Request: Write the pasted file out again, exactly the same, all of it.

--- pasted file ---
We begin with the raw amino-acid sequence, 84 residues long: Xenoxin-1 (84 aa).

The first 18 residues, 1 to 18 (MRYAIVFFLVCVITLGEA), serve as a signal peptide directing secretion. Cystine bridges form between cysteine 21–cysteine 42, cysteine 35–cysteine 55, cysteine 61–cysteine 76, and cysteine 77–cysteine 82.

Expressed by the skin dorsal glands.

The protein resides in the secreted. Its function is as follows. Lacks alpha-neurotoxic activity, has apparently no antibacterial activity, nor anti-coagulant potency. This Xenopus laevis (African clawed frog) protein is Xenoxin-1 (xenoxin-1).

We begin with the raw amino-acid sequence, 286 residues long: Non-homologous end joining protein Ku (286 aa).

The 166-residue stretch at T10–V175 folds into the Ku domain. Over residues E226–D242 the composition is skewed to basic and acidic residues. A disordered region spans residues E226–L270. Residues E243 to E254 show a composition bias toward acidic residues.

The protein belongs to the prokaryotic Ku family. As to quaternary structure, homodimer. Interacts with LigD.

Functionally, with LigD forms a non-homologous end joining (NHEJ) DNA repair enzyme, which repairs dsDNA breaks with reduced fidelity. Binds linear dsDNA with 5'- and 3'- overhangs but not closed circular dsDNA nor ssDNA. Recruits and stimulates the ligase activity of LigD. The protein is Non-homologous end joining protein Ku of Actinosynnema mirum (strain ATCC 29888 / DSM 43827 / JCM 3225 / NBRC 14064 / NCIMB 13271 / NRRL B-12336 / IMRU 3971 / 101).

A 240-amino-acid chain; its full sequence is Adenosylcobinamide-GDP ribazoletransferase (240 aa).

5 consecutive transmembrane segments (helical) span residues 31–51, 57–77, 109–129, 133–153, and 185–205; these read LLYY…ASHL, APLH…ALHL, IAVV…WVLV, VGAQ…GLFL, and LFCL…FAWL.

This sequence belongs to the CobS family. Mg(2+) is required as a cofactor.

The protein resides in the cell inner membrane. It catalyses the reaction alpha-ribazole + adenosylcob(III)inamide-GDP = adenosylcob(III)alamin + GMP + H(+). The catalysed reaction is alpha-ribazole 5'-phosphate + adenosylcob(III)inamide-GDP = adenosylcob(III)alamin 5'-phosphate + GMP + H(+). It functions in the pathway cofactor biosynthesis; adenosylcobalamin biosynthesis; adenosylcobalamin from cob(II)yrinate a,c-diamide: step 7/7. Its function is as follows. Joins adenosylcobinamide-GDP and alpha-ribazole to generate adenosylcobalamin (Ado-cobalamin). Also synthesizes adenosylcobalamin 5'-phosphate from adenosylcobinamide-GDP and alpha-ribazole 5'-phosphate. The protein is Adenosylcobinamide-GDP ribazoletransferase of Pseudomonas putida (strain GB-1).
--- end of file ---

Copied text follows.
We begin with the raw amino-acid sequence, 84 residues long: Xenoxin-1 (84 aa).

The first 18 residues, 1 to 18 (MRYAIVFFLVCVITLGEA), serve as a signal peptide directing secretion. Cystine bridges form between cysteine 21–cysteine 42, cysteine 35–cysteine 55, cysteine 61–cysteine 76, and cysteine 77–cysteine 82.

Expressed by the skin dorsal glands.

The protein resides in the secreted. Its function is as follows. Lacks alpha-neurotoxic activity, has apparently no antibacterial activity, nor anti-coagulant potency. This Xenopus laevis (African clawed frog) protein is Xenoxin-1 (xenoxin-1).

We begin with the raw amino-acid sequence, 286 residues long: Non-homologous end joining protein Ku (286 aa).

The 166-residue stretch at T10–V175 folds into the Ku domain. Over residues E226–D242 the composition is skewed to basic and acidic residues. A disordered region spans residues E226–L270. Residues E243 to E254 show a composition bias toward acidic residues.

The protein belongs to the prokaryotic Ku family. As to quaternary structure, homodimer. Interacts with LigD.

Functionally, with LigD forms a non-homologous end joining (NHEJ) DNA repair enzyme, which repairs dsDNA breaks with reduced fidelity. Binds linear dsDNA with 5'- and 3'- overhangs but not closed circular dsDNA nor ssDNA. Recruits and stimulates the ligase activity of LigD. The protein is Non-homologous end joining protein Ku of Actinosynnema mirum (strain ATCC 29888 / DSM 43827 / JCM 3225 / NBRC 14064 / NCIMB 13271 / NRRL B-12336 / IMRU 3971 / 101).

A 240-amino-acid chain; its full sequence is Adenosylcobinamide-GDP ribazoletransferase (240 aa).

5 consecutive transmembrane segments (helical) span residues 31–51, 57–77, 109–129, 133–153, and 185–205; these read LLYY…ASHL, APLH…ALHL, IAVV…WVLV, VGAQ…GLFL, and LFCL…FAWL.

This sequence belongs to the CobS family. Mg(2+) is required as a cofactor.

The protein resides in the cell inner membrane. It catalyses the reaction alpha-ribazole + adenosylcob(III)inamide-GDP = adenosylcob(III)alamin + GMP + H(+). The catalysed reaction is alpha-ribazole 5'-phosphate + adenosylcob(III)inamide-GDP = adenosylcob(III)alamin 5'-phosphate + GMP + H(+). It functions in the pathway cofactor biosynthesis; adenosylcobalamin biosynthesis; adenosylcobalamin from cob(II)yrinate a,c-diamide: step 7/7. Its function is as follows. Joins adenosylcobinamide-GDP and alpha-ribazole to generate adenosylcobalamin (Ado-cobalamin). Also synthesizes adenosylcobalamin 5'-phosphate from adenosylcobinamide-GDP and alpha-ribazole 5'-phosphate. The protein is Adenosylcobinamide-GDP ribazoletransferase of Pseudomonas putida (strain GB-1).